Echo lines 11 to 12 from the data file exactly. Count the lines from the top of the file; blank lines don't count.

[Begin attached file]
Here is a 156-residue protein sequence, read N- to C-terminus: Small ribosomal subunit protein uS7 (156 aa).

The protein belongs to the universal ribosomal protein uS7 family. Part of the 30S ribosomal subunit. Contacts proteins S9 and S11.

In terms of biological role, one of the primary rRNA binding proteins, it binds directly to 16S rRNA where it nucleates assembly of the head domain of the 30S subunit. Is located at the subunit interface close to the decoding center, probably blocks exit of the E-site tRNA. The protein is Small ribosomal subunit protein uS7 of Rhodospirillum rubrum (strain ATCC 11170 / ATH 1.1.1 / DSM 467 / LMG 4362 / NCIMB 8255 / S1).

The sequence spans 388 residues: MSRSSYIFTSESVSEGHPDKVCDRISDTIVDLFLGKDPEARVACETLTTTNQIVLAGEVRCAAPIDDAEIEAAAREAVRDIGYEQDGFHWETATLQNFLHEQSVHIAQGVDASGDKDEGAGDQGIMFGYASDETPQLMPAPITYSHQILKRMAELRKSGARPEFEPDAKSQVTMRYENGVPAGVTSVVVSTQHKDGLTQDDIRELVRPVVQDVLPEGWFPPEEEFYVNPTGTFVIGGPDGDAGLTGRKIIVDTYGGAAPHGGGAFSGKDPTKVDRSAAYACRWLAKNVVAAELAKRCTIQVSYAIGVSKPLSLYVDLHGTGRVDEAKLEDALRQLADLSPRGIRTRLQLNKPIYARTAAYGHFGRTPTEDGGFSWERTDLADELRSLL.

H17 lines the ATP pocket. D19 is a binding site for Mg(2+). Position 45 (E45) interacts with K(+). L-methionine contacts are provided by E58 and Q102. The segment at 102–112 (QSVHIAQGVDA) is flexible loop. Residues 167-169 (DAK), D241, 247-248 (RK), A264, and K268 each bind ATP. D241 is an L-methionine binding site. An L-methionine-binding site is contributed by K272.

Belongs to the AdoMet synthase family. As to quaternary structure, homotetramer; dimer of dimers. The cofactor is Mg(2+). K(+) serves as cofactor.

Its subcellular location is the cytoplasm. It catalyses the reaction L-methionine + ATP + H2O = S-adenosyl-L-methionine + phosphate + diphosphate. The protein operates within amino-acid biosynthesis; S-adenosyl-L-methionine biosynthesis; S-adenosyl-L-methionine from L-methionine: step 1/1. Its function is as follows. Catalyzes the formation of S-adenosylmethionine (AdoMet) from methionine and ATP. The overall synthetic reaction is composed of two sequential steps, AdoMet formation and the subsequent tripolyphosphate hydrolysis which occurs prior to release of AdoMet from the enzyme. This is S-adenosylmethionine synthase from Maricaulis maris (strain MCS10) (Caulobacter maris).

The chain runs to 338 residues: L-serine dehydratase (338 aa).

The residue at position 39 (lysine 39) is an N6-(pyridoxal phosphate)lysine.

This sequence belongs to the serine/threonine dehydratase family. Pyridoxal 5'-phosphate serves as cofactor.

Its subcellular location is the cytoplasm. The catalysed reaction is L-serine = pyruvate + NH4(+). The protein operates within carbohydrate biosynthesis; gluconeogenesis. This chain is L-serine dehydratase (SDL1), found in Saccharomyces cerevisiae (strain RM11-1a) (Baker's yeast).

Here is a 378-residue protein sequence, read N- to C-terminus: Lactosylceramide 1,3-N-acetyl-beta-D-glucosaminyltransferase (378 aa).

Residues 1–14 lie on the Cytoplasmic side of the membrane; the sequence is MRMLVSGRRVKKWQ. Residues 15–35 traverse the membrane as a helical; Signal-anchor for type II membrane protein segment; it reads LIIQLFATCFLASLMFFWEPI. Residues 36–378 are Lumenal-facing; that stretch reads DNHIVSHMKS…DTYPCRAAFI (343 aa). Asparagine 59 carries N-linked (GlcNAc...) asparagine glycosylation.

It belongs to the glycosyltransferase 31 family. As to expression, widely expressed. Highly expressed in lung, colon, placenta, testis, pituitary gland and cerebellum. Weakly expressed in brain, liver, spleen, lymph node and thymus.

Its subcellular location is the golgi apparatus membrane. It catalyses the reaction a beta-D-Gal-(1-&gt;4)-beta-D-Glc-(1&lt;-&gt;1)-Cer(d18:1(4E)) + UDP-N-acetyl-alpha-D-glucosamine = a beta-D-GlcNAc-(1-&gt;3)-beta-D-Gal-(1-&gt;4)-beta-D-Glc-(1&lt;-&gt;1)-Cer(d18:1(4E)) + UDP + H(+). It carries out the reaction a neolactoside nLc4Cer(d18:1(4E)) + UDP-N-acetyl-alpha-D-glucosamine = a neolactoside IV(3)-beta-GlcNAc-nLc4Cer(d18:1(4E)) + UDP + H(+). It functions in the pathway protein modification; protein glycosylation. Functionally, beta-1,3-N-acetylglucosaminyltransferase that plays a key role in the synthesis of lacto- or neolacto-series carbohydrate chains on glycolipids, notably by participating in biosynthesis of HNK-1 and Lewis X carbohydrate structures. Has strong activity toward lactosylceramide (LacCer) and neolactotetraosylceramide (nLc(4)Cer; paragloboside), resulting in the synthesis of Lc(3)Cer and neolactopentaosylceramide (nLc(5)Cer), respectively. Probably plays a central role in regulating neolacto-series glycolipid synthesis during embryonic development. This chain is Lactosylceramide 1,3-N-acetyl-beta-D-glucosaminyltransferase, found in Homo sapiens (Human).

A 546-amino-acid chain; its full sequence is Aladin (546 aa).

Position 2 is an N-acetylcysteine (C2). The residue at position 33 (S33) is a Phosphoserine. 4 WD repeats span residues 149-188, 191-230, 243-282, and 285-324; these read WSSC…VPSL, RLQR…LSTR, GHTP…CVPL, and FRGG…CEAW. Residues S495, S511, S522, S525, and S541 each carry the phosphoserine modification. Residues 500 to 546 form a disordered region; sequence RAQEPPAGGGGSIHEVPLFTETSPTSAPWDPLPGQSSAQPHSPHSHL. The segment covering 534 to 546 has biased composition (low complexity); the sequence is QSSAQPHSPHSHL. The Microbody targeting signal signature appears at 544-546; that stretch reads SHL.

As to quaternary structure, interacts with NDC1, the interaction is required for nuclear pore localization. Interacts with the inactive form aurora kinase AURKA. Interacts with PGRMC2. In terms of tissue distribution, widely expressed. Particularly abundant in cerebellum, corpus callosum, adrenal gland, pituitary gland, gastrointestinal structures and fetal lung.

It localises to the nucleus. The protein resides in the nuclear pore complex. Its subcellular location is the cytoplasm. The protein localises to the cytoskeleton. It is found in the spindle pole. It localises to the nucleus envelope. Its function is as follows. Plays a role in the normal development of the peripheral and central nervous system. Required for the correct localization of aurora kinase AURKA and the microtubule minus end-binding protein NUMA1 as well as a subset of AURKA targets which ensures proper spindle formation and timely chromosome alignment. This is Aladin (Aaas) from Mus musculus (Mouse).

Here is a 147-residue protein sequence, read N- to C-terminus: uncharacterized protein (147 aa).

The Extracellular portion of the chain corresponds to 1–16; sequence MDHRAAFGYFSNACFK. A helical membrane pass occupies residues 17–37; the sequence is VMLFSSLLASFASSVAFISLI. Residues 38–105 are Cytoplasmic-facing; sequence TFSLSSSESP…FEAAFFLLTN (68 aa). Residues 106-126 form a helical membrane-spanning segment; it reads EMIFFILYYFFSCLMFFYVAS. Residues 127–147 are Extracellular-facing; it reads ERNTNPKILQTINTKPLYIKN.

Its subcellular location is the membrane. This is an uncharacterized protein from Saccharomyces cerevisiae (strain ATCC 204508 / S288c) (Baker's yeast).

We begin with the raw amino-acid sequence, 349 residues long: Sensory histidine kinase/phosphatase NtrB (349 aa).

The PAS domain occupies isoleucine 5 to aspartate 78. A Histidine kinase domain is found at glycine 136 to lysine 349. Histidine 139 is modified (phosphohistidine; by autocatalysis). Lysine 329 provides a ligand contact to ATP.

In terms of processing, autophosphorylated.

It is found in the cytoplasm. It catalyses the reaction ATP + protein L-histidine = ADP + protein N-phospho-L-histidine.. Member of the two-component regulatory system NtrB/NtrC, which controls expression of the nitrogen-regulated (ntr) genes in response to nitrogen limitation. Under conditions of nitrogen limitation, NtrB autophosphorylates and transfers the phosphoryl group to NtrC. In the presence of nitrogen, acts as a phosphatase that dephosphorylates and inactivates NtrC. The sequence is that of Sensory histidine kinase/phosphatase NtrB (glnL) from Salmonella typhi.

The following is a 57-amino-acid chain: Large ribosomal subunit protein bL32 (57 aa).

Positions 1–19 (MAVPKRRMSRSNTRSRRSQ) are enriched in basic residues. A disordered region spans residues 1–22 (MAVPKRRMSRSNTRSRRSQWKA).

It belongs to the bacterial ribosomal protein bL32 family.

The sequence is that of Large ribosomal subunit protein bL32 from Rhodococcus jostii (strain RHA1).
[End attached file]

Its subcellular location is the cytoplasm. The catalysed reaction is L-serine = pyruvate + NH4(+). The protein operates within carbohydrate biosynthesis; gluconeogenesis. This chain is L-serine dehydratase (SDL1), found in Saccharomyces cerevisiae (strain RM11-1a) (Baker's yeast).

Here is a 378-residue protein sequence, read N- to C-terminus: Lactosylceramide 1,3-N-acetyl-beta-D-glucosaminyltransferase (378 aa).